Thanks for the economics lesson, but everyone has the right to buy what they want. If people choose to purchase domestics (as do I) that is fine. But I don't judge my neighbor's loyalty to their country based on the vehicle parked in the driveway or garage. I guess THAT is the fundamental difference between some of us.
22:50 makes a valid point. Given the choice of sending 30 grand to Japan or keeping it in American hands, I'll opt for buying American every time.
Consumer conscience is all yours. That's the beauty of this country. Hopefully there will be enough people still working here to afford to buy imports or domestics!
As I said, I buy domestics, but don't forget that plenty of people working in this country work for companies that make & sell imports. Be it assembly line workers, executives as well as dealership employees, independent mechanics and parts stores. It is pure fallacy that buying an import does not support American jobs.
Anyway, the last time I checked, isolationism wasn't a very good idea.
As long as people continue to reason like 09:55, it is doubtful our economy has much of a future!
Remaining loyal to a brand or customer retention relies mainly on continuing quality. There are other imports to buy vs Toyota. Usually a dissenter indicates it's import bashing. What if you buy a new Honda, Nissan or Mazda? With all the recurring recalls in the millions, why buy? It surely does not make us want to rush out and buy new ones. There's more focus on flag waving instead of remedying many serious issues. Maybe it's denial, as quality at one time was strong. We did not buy more over the quality drop and apprehension over the brand becoming worse. There will still be those that will buy over distant past experience. We buy on what's happening within the past few years. Our comfort level buying has plummeted. Our sales have zilch to do with our patriotism; it's quality. Would be nice to send a message that brand loyalty can go a different direction over all these recalls. Hard to call someone import bashers when they choose another import brand. If they screw up, we can buy somewhere else quickly for our next new cars. Maybe even a domestic!
On the contrary, our economy would suffer more if we subscribed to isolationism. If our exporting of goods dried up, where would the economy be then? You have to look at the entire picture with an open mind.
Again - if the argument is about buying American versus buying foreign, then if the argument is that we should ONLY buy products exclusively made in the USA by American companies, well then the US economy would collapse almost immediately. That isn't to say certain countries during the cold war didn't try and make a closed economy. In every single instance those economies failed: Without any outside money coming in or inside money going out - as in trading with other countries for their goods and they for ours, their economies collapsed. This also means less innovation, since these national companies have no international firms to compete with. If Japanese companies hadn't come to the US and raised the bar on quality, the big 3 would still be making junk.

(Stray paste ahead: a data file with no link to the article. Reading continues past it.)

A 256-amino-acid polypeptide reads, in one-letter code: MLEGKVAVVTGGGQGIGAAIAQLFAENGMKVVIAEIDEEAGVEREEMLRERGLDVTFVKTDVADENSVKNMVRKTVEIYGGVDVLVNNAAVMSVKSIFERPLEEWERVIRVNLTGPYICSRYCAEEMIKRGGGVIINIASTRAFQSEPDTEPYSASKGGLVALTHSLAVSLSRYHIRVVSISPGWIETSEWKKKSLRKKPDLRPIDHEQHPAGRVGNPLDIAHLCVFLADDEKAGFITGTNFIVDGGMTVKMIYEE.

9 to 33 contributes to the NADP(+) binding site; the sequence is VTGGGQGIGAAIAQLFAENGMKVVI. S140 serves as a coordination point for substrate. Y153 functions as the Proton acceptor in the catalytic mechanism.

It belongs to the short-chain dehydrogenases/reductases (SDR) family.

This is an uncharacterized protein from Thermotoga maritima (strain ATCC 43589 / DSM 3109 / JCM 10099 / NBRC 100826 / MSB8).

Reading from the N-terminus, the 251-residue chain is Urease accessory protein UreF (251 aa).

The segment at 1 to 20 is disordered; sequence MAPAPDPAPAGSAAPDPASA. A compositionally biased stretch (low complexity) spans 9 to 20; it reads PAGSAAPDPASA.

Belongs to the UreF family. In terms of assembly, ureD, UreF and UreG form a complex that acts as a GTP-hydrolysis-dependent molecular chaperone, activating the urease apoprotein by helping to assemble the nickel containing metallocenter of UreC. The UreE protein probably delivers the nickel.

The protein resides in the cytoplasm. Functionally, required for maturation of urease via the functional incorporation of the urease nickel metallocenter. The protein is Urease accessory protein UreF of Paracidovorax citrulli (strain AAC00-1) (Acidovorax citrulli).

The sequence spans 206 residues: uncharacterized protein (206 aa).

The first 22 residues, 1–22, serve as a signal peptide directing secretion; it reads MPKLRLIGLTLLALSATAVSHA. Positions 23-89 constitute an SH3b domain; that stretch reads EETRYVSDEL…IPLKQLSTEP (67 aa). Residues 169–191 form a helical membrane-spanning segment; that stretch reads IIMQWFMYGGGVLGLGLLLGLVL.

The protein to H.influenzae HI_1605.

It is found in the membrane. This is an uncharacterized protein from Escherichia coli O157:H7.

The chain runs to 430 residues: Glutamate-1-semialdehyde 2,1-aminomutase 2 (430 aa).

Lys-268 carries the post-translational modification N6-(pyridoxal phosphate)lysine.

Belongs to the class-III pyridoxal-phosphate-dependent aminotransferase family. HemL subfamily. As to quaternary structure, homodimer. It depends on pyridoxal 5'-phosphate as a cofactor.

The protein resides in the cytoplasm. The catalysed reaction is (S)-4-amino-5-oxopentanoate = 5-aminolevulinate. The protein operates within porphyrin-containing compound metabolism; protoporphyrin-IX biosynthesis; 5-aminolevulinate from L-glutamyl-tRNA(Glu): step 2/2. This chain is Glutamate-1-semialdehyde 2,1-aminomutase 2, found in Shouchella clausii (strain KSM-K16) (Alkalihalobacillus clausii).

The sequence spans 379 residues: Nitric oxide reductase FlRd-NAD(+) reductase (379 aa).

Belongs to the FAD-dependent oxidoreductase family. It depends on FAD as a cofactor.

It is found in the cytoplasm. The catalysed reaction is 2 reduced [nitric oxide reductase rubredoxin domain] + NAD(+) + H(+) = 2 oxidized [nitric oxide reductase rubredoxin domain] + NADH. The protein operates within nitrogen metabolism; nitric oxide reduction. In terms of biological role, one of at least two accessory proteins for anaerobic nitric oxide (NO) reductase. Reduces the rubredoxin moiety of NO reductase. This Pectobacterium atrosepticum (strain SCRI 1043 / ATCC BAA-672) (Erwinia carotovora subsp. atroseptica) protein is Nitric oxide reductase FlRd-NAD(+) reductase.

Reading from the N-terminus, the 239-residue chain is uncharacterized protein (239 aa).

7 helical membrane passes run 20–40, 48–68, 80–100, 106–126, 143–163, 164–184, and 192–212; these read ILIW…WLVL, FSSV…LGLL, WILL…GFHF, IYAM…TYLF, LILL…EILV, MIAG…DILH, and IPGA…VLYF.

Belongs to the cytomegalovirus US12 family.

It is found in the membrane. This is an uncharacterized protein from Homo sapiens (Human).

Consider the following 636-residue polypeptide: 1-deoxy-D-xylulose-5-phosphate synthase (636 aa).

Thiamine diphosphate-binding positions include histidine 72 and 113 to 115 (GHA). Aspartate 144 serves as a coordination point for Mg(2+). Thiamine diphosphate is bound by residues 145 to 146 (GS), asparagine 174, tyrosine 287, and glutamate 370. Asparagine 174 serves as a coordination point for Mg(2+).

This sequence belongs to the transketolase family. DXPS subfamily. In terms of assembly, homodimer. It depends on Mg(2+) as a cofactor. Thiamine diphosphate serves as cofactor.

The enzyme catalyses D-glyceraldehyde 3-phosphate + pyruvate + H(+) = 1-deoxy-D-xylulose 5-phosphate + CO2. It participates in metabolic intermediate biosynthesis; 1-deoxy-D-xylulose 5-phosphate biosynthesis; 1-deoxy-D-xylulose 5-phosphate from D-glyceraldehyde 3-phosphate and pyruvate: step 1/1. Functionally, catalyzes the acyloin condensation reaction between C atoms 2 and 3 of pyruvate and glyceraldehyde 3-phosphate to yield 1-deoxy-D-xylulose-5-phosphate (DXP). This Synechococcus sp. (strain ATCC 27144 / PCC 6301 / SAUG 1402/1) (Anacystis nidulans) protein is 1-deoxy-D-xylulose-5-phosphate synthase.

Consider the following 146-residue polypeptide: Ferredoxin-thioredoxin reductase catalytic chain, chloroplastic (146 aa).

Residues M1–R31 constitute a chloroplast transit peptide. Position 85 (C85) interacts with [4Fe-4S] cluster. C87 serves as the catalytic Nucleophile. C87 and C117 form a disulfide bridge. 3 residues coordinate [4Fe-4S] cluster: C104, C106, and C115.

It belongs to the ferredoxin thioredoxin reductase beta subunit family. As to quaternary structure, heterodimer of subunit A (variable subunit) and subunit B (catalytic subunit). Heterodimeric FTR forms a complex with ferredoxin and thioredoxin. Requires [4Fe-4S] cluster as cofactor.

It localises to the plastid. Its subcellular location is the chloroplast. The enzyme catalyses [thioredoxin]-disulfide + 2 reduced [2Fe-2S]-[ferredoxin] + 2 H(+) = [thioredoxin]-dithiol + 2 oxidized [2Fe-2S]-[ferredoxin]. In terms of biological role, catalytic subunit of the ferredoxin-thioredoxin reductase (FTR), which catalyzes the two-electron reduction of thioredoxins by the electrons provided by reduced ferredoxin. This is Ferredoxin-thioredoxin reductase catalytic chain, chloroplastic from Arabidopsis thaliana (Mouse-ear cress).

But either way, anyone that argues that we should ONLY ever buy American products from American companies probably doesn't understand basic economics, because if we did do so, we would be in serious economic trouble.
But in any regard the US actually manufacturers more goods than they did by far in the 30's, back when most people think of as the golden age of manufacturing in the US. Something like 60-70% of the imported brand cars and trucks are now made in the US. Of those, the Camry, Accord, and Tundra amongst others have some of the highest American-made part percentages available in the country.
As earlier stated, just because a car that has a foreign badge on it has corporate headquarters elsewhere, doesn't mean it doesn't employ not only American workers, but American companies as well. In some cases American companies make parts not only for Japanese, but domestic brands as well. If that is the case, then I fail to see the argument here: In any case we're talking about AMERICAN workers here. Nobody can claim that those who work making Japanese cars somehow don't count as workers: They get a paycheck just like you and me, and thus contribute to the national economy.